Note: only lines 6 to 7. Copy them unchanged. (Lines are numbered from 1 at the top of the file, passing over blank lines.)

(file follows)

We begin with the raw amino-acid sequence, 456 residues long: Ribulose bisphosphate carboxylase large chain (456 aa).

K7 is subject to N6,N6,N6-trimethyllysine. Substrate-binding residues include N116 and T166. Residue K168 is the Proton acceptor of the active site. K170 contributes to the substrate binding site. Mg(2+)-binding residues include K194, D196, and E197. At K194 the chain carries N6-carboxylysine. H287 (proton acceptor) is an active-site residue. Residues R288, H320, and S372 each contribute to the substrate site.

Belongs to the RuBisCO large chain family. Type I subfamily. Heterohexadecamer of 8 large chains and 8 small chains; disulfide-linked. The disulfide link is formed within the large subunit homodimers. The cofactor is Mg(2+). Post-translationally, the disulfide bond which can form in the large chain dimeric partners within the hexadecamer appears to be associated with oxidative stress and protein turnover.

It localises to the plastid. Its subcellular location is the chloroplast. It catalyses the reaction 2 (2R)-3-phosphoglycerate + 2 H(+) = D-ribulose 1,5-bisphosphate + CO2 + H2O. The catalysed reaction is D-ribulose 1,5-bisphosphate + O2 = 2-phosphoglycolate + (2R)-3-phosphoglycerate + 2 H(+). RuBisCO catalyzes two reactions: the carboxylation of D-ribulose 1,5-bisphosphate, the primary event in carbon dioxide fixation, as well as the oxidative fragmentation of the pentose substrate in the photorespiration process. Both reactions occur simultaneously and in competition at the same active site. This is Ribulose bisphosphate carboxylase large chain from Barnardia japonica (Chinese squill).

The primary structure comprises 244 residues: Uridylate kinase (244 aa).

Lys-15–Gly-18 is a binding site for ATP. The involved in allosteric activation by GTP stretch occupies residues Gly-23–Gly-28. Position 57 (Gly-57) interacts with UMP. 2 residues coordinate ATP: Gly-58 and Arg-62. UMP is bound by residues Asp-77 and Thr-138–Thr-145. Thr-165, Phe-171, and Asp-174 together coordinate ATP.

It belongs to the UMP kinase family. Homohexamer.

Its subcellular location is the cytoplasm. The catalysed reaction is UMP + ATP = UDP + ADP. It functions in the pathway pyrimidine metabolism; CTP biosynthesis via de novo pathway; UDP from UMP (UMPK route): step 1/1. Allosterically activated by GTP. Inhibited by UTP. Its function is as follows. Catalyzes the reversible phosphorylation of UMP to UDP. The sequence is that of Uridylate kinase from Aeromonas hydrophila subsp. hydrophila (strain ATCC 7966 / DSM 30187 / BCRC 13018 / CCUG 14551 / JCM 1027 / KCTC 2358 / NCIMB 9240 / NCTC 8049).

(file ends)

Lys-15–Gly-18 is a binding site for ATP. The involved in allosteric activation by GTP stretch occupies residues Gly-23–Gly-28. Position 57 (Gly-57) interacts with UMP. 2 residues coordinate ATP: Gly-58 and Arg-62. UMP is bound by residues Asp-77 and Thr-138–Thr-145. Thr-165, Phe-171, and Asp-174 together coordinate ATP.

It belongs to the UMP kinase family. Homohexamer.